Short Stories, Irish literature, Classics, Modern Fiction, Contemporary Literary Fiction, The Japanese Novel, Post Colonial Asian Fiction, The Legacy of the Austro-Hungarian Empire and quality Historical Novels are Among my Interests

Friday, June 12, 2020

WE ARE PART OF THIS - A Short Story by Ruby Cowling - October 30, 2017 - first published in The Forge

WE ARE PART OF THIS - A Short Story by Ruby Cowling - October 30, 2017 - first published in The Forge

You can read today’s story here

“We Are Part of This” is included in Ruby Cowling’s collection of short stories, This Paradise.  This makes the third story by Ruby Cowling upon which I have posted.

As the story opens, we are with a group of women who are on some sort of retreat, a common corporate thing in pre-pandemic days:

“We sit in our circle of twelve, working on our dolls, the dinky central fire doing its best against the April damp. Then Greta puts on her robe and leaves the tent to do her holy things, and as always, Phil follows. We stretch, look at each other, and scurry down to the illicit realm of chat.
We determine that a) today must be Tuesday; b) everyone has a battering headache (except Jeanette, who never touches caffeine); and c) no, it’s not our imagination: the rain hasn’t stopped since Sunday night. It was soothing at first, coming in waves, cycles, but its failure to stop—ever—has begun to feel personal. It’s pittered, pattered, petered out only to peter back in. It’s settled and softened to a radio fuzz, lulling us into stepping outside, soaking us through before we realise. At other times it’s hardened suddenly, becoming a pelting, hammering harbinger on the put-upon canvas, and we’ve had to shout.
We’ve been on this camp since Saturday. We dream of hot showers, our own pillows, food you don’t eat with a spoon”

The story, narrated by a participant,evolves into the women trying to see what they are supposed to get out of the experience.  The story is a painfully accurate satire of political correctness in the coporate world:

“We don’t know exactly what we’ll be doing—it’s been trailed only as a celebration of femininity: fecundity, friendship, general non-penile things—but we do know we will have to take the risk of expressing ourselves, perhaps through dance, or spontaneous poetry. We might have to take our clothes off. We’re already referring to it as The Big One, and it looms like a bear.”

The director’s helper, a man, is called her “right hand woman”, I laughed and groaned over this, having worked in the corporate world.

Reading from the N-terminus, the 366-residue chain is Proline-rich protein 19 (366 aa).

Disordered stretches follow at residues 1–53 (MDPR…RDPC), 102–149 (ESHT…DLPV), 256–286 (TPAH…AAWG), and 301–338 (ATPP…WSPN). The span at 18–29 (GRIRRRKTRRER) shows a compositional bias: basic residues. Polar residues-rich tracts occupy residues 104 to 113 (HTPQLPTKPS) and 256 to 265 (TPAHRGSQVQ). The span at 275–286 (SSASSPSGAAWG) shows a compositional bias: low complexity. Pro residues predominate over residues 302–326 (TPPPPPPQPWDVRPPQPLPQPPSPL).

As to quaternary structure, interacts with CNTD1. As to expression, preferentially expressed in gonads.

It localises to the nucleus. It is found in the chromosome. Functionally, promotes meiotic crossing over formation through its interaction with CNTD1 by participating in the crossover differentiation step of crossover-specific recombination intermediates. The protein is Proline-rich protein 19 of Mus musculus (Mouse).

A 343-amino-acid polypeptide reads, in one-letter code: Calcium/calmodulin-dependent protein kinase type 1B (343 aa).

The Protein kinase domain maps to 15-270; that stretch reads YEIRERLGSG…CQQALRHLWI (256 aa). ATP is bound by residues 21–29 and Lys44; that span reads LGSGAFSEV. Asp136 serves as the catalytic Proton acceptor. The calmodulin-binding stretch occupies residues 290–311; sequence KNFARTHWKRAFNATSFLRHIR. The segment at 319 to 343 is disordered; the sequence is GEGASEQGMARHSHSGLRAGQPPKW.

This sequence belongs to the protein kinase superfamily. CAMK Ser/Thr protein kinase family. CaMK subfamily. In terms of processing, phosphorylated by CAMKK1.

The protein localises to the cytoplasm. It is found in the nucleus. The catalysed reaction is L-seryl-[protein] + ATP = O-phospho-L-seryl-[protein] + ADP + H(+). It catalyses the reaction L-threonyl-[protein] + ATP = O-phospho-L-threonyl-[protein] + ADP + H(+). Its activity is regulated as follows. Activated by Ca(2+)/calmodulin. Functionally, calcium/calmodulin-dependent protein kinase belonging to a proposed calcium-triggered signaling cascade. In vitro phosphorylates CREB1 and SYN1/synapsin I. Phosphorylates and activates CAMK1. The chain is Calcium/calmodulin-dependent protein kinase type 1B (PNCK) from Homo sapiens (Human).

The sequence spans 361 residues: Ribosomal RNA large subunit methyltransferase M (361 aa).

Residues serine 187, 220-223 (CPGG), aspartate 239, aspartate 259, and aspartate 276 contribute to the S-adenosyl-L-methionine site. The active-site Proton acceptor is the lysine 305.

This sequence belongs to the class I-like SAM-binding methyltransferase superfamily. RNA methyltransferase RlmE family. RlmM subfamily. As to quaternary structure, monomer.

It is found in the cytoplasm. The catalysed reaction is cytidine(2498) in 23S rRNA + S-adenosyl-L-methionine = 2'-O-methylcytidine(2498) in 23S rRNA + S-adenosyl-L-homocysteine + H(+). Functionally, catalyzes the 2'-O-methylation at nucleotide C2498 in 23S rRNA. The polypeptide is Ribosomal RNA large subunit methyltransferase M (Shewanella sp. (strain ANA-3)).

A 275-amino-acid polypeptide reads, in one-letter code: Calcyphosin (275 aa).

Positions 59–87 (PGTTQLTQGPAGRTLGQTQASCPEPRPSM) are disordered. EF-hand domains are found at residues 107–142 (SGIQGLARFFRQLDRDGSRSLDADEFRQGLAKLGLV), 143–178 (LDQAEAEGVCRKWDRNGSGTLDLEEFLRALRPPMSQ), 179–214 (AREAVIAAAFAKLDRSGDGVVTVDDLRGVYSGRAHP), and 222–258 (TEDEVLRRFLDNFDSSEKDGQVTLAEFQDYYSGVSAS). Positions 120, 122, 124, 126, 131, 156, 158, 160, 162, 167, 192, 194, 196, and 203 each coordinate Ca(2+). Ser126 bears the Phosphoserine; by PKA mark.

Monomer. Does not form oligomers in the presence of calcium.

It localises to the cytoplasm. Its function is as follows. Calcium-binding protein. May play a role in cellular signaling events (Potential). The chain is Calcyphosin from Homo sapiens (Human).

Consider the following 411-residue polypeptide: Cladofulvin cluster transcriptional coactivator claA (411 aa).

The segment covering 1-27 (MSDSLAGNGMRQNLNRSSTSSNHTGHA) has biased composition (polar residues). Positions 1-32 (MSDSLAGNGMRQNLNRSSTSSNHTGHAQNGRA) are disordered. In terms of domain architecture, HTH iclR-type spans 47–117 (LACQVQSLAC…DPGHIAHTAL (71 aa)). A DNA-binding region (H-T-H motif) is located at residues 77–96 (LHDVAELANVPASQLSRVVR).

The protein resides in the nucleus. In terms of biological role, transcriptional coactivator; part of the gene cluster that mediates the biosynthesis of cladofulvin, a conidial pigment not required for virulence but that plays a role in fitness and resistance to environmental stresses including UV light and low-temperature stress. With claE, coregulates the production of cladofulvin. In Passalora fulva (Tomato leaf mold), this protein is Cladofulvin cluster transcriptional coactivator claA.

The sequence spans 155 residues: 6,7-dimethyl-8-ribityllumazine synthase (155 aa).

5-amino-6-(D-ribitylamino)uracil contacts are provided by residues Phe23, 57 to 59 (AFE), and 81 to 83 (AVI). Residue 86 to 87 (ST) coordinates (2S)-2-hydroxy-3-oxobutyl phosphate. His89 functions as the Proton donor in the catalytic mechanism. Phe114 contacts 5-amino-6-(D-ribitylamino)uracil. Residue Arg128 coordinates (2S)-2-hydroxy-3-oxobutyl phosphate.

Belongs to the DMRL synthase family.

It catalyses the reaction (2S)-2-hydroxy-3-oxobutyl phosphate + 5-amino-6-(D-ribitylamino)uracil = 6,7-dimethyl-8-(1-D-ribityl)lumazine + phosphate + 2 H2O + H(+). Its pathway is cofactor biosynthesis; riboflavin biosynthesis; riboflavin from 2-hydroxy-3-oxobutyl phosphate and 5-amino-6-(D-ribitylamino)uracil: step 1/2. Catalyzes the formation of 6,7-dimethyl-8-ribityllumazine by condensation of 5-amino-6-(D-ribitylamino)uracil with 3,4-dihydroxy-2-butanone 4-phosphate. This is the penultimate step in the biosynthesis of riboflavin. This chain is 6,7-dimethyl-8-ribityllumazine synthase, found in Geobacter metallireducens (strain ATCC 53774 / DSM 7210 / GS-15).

As the story goes on the women, who paid £500 for the retreat, work on their dolls.  The big finale for the retreat is the presentation of the finished dolls.  

There is a lot in this story.  The characters are well developed and each is unique.  

I really enjoyed this story, it is funny and wise.  It is lightly mocking in tone puncturing pretensions.

Maybe retreats like this are now out of the picture as we enter a new “normal”.  

Author bio

Ruby Cowling was born in Bradford and now lives in London. This Paradise is her first book. Her stories have won The White Review Prize (2014) and the London Short Story Prize (2014) among others and been widely published in journals and anthologies, including Lighthouse, The Letters Page, Unthology, and The Lonely Crowd. . 

Print Media Praise

‘Admirably ambitious in scope, Ruby Cowling explores big themes – climate change and natural disaster, technology and survival – using strange and sometimes fantastical imagery to trace the obscure edges of human experience.’ Alice Ash, Times Literary Supplement
‘The most original short stories I’ve read in a long time … current, entertaining, and relevant. Highly recommended.’ Jimena Gorraez, Litro
‘The range of Cowling’s style and subject matter is impressive … This Paradise is a beautiful and highly original collection.’ The Spectator
‘Ruby Cowling offers a call-to-arms, an urgent encouragement to breathe complexity back into a human experience made simple. We will be recorded, we will be flattened and reduced. But we can record too.’ Jon Doyle, Review 31
‘Most stories have their ‘home’ audience. But when fiction crosses that inner ring, and survives to tell its tale, well – that’s art. And This Paradise achieves that handsomely.’
Tamim Sadikali, Open Pen

I hope to post on many more works by Ruby Cowling.

Mel u

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